1. Dictionary. Don’t be shy. Save time debating. Look it up.
    2. Thesaurus. Are you stuck? Look to thoughtful lists of related words, aka synonyms. Stuck on a word that is causing endless debates? Find a better one.
    3. Learn the etymology. If you’re (still) stuck, check the dictionary or other sources to learn the origins of a word, what it’s fragments mean, and the history of how it’s been used. When getting it right really matters, this level of digging can really help.
    4. Authoritative SME’s. Use your favorite search engine, Wikipedia or Twitter to find experts. Try searching relevant hashtags. Reinventing wheels is a great exercise in creativity, but reinventing words and their meanings slows down collaboration. Find a source everyone can agree to.

    CRITICAL THINKING

    1. Domain. Everything that’s related to the topic you’re talking about.
    2. Understand Domain Boundaries. So you’ve got a domain. Where are it’s edges? What’s “in scope” vs. “out of scope” to your discussion? For important, longer-term collaboration, getting this right up front is important.  If it needs to change midstream, spend a little time letting everyone know and agree to the boundary change.
    3. Set Context, and try to hold it. In simple terms, this means staying focused on the topic at hand, keeping within the domain boundaries specified. This may be the single biggest “critical thinking” skill that virtual collaboration forces on us. It’s a challenge, because different contexts often imply alternate cultures, goals, and semantics. Pay attention to that. Starting a dialog? State the context. “Today we’re focused on  X in the context of Y.”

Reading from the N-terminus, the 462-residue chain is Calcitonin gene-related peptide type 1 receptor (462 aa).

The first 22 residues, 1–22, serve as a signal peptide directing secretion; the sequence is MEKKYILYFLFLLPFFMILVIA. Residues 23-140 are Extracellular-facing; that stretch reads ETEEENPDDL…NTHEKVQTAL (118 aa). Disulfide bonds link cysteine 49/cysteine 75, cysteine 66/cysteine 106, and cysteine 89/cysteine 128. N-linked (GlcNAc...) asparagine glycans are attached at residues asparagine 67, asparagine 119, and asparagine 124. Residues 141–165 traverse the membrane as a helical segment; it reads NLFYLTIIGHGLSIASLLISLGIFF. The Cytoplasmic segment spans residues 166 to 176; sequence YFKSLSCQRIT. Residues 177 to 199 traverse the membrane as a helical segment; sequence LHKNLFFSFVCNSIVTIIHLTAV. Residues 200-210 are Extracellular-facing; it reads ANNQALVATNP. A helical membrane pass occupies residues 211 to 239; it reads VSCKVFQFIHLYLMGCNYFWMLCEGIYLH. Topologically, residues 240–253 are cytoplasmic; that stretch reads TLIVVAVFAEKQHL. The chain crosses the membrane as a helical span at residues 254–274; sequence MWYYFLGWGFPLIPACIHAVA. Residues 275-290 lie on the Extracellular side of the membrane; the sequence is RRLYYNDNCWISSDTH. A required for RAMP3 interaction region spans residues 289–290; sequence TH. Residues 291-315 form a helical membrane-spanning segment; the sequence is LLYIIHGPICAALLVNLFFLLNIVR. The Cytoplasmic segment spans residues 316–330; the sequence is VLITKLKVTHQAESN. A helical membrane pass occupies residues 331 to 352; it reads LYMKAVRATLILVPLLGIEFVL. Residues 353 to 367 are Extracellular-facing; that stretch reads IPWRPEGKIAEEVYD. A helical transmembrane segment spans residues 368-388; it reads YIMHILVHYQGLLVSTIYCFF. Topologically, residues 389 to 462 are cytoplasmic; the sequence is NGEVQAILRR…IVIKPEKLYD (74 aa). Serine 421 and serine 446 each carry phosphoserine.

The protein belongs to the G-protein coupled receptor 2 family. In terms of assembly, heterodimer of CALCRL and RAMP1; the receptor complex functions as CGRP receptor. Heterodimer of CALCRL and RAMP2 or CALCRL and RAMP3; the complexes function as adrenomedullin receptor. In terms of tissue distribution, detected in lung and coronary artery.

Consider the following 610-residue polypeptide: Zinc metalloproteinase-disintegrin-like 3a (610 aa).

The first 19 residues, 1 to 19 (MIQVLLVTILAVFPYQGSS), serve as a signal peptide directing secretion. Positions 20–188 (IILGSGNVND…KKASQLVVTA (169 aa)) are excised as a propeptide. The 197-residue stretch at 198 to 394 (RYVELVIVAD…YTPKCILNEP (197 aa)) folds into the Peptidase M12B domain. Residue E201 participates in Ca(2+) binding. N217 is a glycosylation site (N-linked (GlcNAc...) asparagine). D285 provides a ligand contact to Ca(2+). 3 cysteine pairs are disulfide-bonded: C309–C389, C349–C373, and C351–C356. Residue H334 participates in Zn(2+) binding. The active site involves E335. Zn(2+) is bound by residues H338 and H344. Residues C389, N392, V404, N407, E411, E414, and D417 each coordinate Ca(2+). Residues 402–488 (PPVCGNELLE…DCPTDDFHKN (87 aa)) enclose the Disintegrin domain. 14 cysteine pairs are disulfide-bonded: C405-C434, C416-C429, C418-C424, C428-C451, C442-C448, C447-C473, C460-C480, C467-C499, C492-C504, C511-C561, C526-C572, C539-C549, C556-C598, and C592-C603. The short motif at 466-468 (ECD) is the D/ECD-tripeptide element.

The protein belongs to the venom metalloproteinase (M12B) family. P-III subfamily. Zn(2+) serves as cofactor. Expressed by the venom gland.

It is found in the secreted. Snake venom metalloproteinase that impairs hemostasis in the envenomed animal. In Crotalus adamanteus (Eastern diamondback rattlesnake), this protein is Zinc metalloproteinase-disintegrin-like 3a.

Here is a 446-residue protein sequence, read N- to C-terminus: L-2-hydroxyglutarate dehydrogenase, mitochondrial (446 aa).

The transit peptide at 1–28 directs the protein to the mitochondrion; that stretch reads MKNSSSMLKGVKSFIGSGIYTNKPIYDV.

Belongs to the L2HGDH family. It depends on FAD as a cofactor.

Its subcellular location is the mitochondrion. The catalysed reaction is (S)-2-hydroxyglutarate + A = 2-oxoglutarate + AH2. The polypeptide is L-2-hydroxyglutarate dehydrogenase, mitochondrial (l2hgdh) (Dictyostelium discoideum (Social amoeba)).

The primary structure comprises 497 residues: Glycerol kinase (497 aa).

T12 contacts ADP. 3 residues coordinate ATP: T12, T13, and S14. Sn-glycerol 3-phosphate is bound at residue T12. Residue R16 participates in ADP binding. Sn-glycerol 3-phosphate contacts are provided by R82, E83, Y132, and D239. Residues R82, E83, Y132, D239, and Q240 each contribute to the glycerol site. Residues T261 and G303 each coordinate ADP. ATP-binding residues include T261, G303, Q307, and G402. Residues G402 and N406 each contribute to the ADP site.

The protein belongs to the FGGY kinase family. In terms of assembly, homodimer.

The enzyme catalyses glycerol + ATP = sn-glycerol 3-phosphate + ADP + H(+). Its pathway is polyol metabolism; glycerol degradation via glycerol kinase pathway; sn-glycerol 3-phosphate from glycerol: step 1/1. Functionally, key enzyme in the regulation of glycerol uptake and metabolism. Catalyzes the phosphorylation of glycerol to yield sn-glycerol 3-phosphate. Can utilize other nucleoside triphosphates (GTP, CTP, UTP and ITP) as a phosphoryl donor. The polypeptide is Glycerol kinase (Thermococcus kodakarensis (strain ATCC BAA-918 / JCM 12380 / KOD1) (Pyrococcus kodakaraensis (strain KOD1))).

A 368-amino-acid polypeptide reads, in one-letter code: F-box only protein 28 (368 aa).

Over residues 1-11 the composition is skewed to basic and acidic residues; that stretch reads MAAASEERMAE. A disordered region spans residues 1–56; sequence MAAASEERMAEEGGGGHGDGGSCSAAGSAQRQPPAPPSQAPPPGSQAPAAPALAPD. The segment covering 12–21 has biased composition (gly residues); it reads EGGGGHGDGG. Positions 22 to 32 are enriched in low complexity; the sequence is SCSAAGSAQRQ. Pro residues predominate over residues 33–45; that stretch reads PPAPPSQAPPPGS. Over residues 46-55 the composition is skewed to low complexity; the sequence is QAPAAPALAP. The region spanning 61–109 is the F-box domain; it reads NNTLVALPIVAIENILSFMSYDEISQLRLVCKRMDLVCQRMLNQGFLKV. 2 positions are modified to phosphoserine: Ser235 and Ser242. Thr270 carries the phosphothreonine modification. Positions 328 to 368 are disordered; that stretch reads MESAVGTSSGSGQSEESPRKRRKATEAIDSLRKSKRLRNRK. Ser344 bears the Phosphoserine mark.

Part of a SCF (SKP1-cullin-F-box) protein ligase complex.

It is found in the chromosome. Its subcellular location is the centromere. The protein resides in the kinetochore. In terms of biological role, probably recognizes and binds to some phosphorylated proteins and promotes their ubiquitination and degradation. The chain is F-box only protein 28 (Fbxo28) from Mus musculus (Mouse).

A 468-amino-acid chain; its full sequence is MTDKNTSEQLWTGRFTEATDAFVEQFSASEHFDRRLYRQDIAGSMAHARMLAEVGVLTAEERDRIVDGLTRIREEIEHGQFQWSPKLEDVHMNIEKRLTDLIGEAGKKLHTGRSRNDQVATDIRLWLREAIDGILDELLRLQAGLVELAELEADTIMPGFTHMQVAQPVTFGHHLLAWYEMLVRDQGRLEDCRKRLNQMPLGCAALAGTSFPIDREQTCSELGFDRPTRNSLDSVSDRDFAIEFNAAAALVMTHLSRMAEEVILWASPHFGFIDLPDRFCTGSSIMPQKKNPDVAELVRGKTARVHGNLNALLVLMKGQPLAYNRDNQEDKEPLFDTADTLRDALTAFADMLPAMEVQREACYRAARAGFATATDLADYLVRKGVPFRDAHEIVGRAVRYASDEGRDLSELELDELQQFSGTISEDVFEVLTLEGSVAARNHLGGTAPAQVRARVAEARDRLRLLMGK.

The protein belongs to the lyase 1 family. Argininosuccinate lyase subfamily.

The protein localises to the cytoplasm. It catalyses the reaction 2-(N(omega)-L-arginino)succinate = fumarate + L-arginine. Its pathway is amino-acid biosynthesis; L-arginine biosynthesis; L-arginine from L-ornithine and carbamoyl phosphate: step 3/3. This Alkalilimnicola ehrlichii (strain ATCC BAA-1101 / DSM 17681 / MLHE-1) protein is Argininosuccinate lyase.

ADVANCED APPLICATIONS: FOCUS AREAS

    1. Knowledge Management (KM). Since the mid-1990’s, a business practice focused on the identification and capture of the critical insights in an organization. By most accounts, this is evolving with the help of social media. Follow: #km #kmers
    2. Controlled, Shared Vocabulary. This is important where organizations or ecosystems need to agree on enough key words that its worth publishing the definitions to “lock them in”. Very helpful for structured collaboration in a specific, closed domain. (Note: We may need to find a more open-ended alternative for virtual collaboration, that allow working semantics to evolve in open domains, with vocabulary that is “guided” vs. “controlled”.)
    3. Solution Language. Often, a group can get traction through starting to frame the end state. In the process, common ground is established, and key terms emerge. What will a solution look like? How can we describe it? Who will be the major players, and what will be the outcomes?
    4. Taxonomy & Folksonomy. A taxonomy shows how words or topics relate in a “top down” hierarchy. Important in biology. Once important in classifying knowledge. Current importance debated, mostly by folks in KM. Not to be confused with folksonomy which is how words or topics are now getting tagged, forming an unstructured, crowd-sourced, “bottom up” view of topic relationships. A great current example of this is the use of hashtags on Twitter. These are created in a random fashion, but gradually gain acceptance (or not) among folks that see value in them. SME: @StephLemieux #taxonomy
    5. Ontology. This is the workhorse of describing relationships among abstract words, ideas, objects or topics. Requires more rigor, but it’s often worth it. Useful in framing complex domains or topics. Similar constructs sit at the core of conventional design methods.

    Yes, there’s a lot to this. That’s why its hard. And why its important that we get it right.

    Do you want to help fine tune the above definitions?  Watch for these definitions in wiki format, so we can work together toward a baseline of semantic concepts for virtual collaboration. If you already know of one, super, let’s not reinvent it ..

    Meantime, let’s focus more on what it takes to be understood. It can make our days go so much faster. I’ll try to hold up my end. Will you?